Perhaps we’ll see more of these ads infiltrating television, the Internet, and women’s magazines, and in turn, infiltrating the minds of the impressionable young women (and men) consuming them.

Note: This post originally appeared on Medium. For more of my writing on Medium, click here!

This entry was posted in: Career



  1. As much as I generally love your posts, I want to throw out a different perspective here. That women aren’t portrayed as weak. That ads are portraying woman as the gentler, softer souls they often are. That as a career woman, you are annoyed at advertisements that aren’t for you. There are an entire group of women out there who want nothing more than to be mothers or nurturers, who take pride in their softer touch. The ads are for them. And those women aren’t weak. Smart, capable women exit the work force all the time, on their own accord, to be stay at home mothers.

    Is this society’s lessons at work, telling women to quit and be Moms? Couldn’t it just be a very real internal desire, the remnant of tens of thousands of years of being nurturers? Could the fact that kids act the same and then grow different be because whoever did that study wasn’t qualified to do it?? Because those kids haven’t had testosterone and estrogen kick in yet. Those girls don’t have a primal part of their brain telling them to be attractive to males. Those boys don’t have testosterone telling them to be more aggressive. But they will have those things and it will change them. It, not society, will change them.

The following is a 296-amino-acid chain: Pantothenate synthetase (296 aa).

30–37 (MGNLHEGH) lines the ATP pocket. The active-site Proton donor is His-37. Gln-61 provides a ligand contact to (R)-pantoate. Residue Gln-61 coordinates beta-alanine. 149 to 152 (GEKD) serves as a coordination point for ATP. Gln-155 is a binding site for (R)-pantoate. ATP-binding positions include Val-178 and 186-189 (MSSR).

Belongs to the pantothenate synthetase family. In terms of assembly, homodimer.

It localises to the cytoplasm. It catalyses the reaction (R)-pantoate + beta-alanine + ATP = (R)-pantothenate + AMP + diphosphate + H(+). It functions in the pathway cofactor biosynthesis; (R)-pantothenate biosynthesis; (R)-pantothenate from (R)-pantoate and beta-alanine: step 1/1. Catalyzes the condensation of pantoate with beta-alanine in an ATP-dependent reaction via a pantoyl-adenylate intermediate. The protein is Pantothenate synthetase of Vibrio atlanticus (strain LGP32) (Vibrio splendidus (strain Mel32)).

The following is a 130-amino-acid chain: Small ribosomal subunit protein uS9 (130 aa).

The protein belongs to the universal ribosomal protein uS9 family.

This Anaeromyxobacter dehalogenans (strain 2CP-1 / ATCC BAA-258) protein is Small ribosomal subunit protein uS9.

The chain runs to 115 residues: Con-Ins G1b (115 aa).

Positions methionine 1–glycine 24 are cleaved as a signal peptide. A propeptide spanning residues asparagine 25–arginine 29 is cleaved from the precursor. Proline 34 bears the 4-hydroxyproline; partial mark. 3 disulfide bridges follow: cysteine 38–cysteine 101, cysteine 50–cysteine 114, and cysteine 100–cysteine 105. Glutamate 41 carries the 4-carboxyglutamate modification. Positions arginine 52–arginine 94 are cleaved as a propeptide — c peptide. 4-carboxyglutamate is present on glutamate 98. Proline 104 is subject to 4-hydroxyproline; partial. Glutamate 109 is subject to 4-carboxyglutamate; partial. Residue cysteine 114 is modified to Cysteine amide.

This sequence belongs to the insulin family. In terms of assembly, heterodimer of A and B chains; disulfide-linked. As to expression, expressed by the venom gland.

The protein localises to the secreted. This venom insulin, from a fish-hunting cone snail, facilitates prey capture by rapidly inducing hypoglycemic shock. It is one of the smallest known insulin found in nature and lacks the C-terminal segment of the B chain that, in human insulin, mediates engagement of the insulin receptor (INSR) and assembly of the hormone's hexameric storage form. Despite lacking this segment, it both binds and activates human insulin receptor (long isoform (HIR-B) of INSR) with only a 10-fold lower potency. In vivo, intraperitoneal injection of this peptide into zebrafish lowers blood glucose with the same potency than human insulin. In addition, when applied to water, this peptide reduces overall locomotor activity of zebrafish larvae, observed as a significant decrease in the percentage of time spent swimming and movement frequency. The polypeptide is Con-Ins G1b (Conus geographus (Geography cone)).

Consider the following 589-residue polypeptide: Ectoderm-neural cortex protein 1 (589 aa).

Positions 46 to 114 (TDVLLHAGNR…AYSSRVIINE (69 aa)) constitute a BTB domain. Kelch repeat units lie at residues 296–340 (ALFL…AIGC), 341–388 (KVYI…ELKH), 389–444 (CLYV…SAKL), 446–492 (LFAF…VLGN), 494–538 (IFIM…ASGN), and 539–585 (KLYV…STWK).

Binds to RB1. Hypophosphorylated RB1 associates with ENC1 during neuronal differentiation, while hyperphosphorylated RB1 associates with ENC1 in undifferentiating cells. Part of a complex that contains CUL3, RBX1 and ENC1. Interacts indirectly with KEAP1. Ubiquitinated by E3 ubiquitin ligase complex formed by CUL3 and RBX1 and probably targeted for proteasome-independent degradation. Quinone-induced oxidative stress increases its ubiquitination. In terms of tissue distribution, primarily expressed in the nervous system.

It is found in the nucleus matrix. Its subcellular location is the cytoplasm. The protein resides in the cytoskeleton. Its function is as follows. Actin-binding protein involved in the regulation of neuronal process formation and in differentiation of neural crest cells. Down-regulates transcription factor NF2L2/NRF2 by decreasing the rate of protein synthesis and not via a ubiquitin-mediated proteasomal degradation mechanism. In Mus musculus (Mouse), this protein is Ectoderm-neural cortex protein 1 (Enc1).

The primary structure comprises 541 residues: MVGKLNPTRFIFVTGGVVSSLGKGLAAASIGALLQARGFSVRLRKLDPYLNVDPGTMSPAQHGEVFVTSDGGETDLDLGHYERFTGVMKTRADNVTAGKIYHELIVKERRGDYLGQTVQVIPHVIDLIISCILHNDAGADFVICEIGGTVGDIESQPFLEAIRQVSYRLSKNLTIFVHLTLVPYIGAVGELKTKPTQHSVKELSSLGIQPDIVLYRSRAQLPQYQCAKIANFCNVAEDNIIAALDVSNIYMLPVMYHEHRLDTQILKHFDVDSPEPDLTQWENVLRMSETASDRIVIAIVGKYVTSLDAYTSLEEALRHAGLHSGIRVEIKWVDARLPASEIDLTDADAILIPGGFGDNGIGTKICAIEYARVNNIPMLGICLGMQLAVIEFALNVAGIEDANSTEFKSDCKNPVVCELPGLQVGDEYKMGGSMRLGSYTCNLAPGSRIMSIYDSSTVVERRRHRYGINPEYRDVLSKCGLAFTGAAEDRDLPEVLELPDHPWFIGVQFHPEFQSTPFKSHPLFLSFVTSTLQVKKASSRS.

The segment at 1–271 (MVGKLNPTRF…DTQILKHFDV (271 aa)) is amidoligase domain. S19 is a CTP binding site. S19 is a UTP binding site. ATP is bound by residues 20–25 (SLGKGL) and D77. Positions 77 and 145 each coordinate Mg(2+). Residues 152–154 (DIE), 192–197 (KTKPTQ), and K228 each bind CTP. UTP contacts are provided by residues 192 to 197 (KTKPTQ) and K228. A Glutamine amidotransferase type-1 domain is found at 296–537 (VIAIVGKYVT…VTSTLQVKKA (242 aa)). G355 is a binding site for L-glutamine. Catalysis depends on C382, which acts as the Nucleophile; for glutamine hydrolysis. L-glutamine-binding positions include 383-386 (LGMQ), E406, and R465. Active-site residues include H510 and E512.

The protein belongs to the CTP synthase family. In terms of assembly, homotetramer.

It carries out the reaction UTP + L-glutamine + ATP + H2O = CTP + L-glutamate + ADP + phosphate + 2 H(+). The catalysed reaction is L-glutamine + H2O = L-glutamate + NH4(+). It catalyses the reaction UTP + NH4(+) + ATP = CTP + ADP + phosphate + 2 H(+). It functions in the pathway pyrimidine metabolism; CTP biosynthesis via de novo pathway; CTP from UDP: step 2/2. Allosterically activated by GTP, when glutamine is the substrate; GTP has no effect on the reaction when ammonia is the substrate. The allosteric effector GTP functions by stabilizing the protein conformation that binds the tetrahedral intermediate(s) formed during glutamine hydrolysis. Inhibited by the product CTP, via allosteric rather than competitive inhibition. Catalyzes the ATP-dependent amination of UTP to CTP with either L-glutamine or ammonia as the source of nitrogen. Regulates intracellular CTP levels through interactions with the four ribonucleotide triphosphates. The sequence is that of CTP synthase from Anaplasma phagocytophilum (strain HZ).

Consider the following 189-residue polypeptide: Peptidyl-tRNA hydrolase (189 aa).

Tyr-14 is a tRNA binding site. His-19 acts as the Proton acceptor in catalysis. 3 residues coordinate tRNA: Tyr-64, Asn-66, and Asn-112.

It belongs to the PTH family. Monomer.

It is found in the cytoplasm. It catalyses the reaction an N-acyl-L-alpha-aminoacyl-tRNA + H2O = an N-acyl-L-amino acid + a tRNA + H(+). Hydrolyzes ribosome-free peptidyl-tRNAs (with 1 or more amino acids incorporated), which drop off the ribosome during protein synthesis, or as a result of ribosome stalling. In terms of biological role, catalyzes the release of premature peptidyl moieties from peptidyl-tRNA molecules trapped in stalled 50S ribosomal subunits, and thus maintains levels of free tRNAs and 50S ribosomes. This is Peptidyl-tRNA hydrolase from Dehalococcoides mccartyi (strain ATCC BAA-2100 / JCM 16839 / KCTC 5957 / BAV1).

I remember reading in Freakanomics about how women have lower salaries but women are also more likely to graduate from an Ivy League college and spend a career doing probono law or to work for a non-profit. Is this weakness; Ivy League educated women bowing out of the money race because society says they are weak? Or is it women being the softer, kinder, more caring souls that they naturally are? The kinder souls that make our world a better place.

    Don’t miss the big picture, most of the world’s most screwed up societies are screwed up largely because when women aren’t viewed as equal and given power, the society has more violence and rape and probably corruption.

    From my perspective, I hope women are never like men. The testosterone running through our veins has, for thousands of years, made us more aggressive and violent. I remember reading Greg Mortenson’s “Stones into Schools” and reading a quote that went something like: “the empowerment of women cannot fail to result in a more caring, tolerant, just and peaceful life for all.” I believe that.